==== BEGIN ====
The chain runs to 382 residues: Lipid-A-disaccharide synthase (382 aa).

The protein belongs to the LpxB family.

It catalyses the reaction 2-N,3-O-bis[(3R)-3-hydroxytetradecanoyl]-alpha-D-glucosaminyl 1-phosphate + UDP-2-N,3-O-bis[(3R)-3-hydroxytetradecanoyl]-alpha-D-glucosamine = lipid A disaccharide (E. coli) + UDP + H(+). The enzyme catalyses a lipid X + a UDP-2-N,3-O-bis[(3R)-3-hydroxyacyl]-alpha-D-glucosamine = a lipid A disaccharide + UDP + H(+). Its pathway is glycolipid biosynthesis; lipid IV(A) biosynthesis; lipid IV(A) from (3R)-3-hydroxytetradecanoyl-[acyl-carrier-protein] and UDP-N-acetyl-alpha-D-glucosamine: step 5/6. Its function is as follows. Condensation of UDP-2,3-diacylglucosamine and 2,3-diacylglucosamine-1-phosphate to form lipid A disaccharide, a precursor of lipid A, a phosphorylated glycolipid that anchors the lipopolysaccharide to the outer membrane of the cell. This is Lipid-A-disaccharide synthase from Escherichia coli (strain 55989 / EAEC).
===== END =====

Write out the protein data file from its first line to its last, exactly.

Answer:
The chain runs to 382 residues: Lipid-A-disaccharide synthase (382 aa).

The protein belongs to the LpxB family.

It catalyses the reaction 2-N,3-O-bis[(3R)-3-hydroxytetradecanoyl]-alpha-D-glucosaminyl 1-phosphate + UDP-2-N,3-O-bis[(3R)-3-hydroxytetradecanoyl]-alpha-D-glucosamine = lipid A disaccharide (E. coli) + UDP + H(+). The enzyme catalyses a lipid X + a UDP-2-N,3-O-bis[(3R)-3-hydroxyacyl]-alpha-D-glucosamine = a lipid A disaccharide + UDP + H(+). Its pathway is glycolipid biosynthesis; lipid IV(A) biosynthesis; lipid IV(A) from (3R)-3-hydroxytetradecanoyl-[acyl-carrier-protein] and UDP-N-acetyl-alpha-D-glucosamine: step 5/6. Its function is as follows. Condensation of UDP-2,3-diacylglucosamine and 2,3-diacylglucosamine-1-phosphate to form lipid A disaccharide, a precursor of lipid A, a phosphorylated glycolipid that anchors the lipopolysaccharide to the outer membrane of the cell. This is Lipid-A-disaccharide synthase from Escherichia coli (strain 55989 / EAEC).